Page:Popular Science Monthly Volume 14.djvu/23

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13
THE CONTRAST OF COLORS.

shadow 2—that is, the candle-light will illuminate all parts of the screen except those occupied by the shadow 2; this portion will be illuminated with pure white light. Instead, however, of appearing to the eye white, the shadow 2 will seem to be colored decidedly blue.

For the production of the most powerful effect, it is desirable that the shadows should have the same depth, which can be effected by regulating the size of the aperture admitting daylight. Now, although the shadow cast by the candle is actually pure white, yet, by contrast with the surrounding orange-yellow ground, it is made to appear decidedly blue. So strong is the illusion that, even after the causes which gave rise to it have disappeared, it still persists, as can be shown by the following experiment of Helmholtz:

While the colored shadows are falling on the screen, they are to be viewed through a blackened tube of cardboard held in such a way that the observer has both the shadows in his field of view; the appearance, then, will be like that represented in Fig. 15. After the blue shadow

PSM V14 D023 Blue and yellow shadows viewed through a tube.jpg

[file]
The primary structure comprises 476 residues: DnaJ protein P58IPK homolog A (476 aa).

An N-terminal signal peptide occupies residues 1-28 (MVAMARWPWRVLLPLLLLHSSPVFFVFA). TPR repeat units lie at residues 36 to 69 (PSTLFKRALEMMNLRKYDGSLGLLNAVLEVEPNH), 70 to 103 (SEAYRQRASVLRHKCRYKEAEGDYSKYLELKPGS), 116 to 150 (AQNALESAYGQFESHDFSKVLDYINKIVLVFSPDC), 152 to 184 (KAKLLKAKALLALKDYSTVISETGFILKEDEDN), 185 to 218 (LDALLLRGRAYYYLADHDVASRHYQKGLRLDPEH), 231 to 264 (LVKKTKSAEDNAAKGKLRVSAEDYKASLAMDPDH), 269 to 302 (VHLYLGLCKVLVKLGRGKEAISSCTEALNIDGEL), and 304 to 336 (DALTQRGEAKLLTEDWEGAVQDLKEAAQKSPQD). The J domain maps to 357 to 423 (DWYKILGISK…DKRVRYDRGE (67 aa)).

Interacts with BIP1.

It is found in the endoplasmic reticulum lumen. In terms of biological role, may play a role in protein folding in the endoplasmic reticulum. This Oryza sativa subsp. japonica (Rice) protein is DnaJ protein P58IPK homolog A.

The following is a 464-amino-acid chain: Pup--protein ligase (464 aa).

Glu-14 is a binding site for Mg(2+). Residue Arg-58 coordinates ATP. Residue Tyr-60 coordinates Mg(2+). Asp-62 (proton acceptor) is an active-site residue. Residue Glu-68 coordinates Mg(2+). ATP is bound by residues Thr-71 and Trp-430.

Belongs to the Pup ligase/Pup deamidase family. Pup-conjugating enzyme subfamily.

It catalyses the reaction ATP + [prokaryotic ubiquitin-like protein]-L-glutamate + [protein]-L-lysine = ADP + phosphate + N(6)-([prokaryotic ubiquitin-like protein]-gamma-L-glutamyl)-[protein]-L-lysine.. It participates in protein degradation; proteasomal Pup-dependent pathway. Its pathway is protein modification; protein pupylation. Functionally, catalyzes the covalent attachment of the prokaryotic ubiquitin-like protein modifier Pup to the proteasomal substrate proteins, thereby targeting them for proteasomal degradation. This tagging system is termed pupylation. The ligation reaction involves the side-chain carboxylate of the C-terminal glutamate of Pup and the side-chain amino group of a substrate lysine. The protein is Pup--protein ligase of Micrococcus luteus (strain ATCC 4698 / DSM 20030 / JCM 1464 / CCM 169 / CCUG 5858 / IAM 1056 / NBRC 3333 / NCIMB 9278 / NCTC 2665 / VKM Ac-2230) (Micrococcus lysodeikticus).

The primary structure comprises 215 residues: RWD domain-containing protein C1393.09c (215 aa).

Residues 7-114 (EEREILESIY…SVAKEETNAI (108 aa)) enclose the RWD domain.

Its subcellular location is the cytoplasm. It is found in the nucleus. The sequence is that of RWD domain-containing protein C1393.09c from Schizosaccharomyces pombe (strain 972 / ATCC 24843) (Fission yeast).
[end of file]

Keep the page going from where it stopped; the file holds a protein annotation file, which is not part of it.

Fig. 15.—Blue and Yellow Shadows viewed though a Tube.

has developed itself in full intensity, the tube is to be moved to the left, so that the blue shadow may fill the whole field. The tube being held steadily in the new position, the shadow will still continue to appear blue instead of white, even though the exciting cause, viz., the orange-yellow candle-light, is no longer acting on the eye. The candle may be blown out, but the surface will still appear blue, as long as the eye is at the tube. On removing the tube, the illusion instantly vanishes, and it is perceived that the color of the surface is identical with that of the rest of the screen, which is at once recognized as white. In a case like this, the fatigue of the retinal elements can play no part, as the illusion persists for a far longer time than is necessary for their complete rest; we must hence attribute the result to a deception of the judgment.

The simple experiments of H, Meyer are less troublesome than those just described, and at the same time highly instructive. A small strip of gray paper is placed on a sheet of green paper, as indicated